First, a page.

Monday, April 24, 2006
Bruce Springsteen: The Next Chapter
Bruce Springsteen hits the road once morewith a new CD and a whole new sound
By DAVID HINCKLEY
The New York Daily News
April 23, 2006
A few dozen yards from the deserted Asbury Park boardwalk, where a cold April wind is fighting a warm April sun, Bruce Springsteen steps to the microphone inside an empty Convention Hall and blasts into "This Hard Land," a classic Springsteen tale of desolation meeting defiance.
"Hey there mister Can you tell me what happened To the seeds I've sown. ..."
"This Hard Land" isn't a new song. It was bumped off his 1984 "Born in the USA" album and spent a decade on bootlegs before he released it in 1995.
Whatever its history, the song has never sounded like this.
The opening has a country lilt, reinforced when the banjo, fiddles and pedal steel kick in. But it's not exactly a country song. It's more like something out of a Saturday night dance party.
"Once the solos start," he tells the band near the end, "we gotta give it up to the rhythm."
His band can do that, even though it's very different from his E Street Band. This is a 17-piece outfit full of strings and horns. It does include familiar faces like Soozie Tyrell and Springsteen's wife, Patti Scialfa, who also play a big role in working out the vocal harmonies.
Its musical mission is country, folk, gospel, bluegrass, activist anthems, New Orleans jazz, old-style ballads, a touch of blues and whatever else peeks in. After rehearsal and between a few bites of takeout, Springsteen says it's basically "all the beats and styles I don't use with E Street, which is my rock band."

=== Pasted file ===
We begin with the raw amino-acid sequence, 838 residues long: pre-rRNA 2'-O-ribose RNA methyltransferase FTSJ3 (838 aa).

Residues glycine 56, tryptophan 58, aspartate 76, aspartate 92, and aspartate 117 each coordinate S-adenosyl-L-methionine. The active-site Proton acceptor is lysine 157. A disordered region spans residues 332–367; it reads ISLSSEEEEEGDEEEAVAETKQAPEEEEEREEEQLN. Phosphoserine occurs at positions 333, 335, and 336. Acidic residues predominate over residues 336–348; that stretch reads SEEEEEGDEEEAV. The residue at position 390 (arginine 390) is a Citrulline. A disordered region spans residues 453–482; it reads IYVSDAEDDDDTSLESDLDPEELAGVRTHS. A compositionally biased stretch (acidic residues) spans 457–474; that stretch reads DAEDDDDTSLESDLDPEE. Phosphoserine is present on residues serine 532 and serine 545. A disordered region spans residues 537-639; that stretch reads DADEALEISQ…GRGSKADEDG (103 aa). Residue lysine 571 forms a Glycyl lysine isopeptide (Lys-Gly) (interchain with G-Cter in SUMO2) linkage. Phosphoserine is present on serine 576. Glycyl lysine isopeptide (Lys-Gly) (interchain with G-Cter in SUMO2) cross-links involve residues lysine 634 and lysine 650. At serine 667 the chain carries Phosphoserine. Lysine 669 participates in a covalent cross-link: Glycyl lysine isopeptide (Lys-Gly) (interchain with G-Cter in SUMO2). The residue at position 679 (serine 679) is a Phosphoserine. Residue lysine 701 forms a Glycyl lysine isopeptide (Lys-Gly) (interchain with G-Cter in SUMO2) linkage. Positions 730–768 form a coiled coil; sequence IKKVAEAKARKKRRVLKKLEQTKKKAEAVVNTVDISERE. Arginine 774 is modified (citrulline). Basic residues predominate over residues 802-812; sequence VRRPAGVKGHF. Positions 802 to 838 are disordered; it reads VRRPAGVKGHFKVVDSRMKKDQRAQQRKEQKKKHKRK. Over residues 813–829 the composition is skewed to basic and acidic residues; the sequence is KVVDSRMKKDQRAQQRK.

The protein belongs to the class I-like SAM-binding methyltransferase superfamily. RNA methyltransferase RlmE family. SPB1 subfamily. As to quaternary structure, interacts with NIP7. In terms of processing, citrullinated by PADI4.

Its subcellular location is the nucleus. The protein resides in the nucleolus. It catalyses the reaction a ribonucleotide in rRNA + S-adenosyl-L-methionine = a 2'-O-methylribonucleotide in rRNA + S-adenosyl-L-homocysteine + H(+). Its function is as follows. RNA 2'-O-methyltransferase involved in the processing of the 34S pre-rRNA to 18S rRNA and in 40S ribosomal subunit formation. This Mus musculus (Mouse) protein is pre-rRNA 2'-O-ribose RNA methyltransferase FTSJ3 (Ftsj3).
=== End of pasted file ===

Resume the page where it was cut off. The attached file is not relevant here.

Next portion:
He's doing this now, some suggest, because he has to.
"Bruce makes records that reflect the time in America in which he makes them," says Meg Griffin, a longtime NYC radio host now at Sirius Satellite. "An artist who does not travel new roads experiences creative death, and like all the great ones from Van Gogh to Hendrix, Bruce has the courage to explore his soul."
He also does it because he can.
"I have no rules left," says Springsteen, matter of factly. "I don't have to get on the radio. It's wide open for me. The singer-songwriters I admire - Dylan, Neil Young, Woody Guthrie - move forward all the time."
As does he - a rocker who stepped away for 1982's dark and brilliant "Nebraska," 1995's stark "Ghost of Tom Joad" and 2005's pensive "Devils & Dust."
This time it's "We Shall Overcome: The Seeger Sessions," which is released Tuesday and features 13 songs recorded by, among many others, Pete Seeger.
Some are well-known, like the spiritual "Oh Mary Don't You Weep" and the folk ballad "John Henry," but Springsteen says familiarity wasn't his criterion.
"I looked for characters I knew," he says. "I'd say, okay, in 'Erie Canal,' I know that guy. I know this guy. I heard 'Oh Mary' and I thought, I wrote like that in 'Promised Land.'"
Several songs have spiritual themes, he notes, "and I've written a lot of religious music."
In the folk tradition, he also added touches of his own to traditional songs. The merchant seaman's lament "Pay Me My Money Down" is now a wild workout that includes the line:
"I wish that I was Mr. Gates They'd haul my money in in crates. ..."
So "The Seeger Sessions" is no exercise in musicology. It's personal. "It returns me to some of the music I was doing when I started recording," he says. "My second album had an accordion, a tuba, jazz sounds, circus sounds. When we streamlined E Street into more of a rock band, we did less of that. So it's an area I like getting back to."
He's also taking it on the road, with rehearsal shows tomorrow through Wednesday at Convention Hall, then three weeks in Europe. Back home, he starts in Boston May 27 and comes to Madison Square Garden June 22 and the PNC Bank Center, Holmdel, N.J., June 24-25.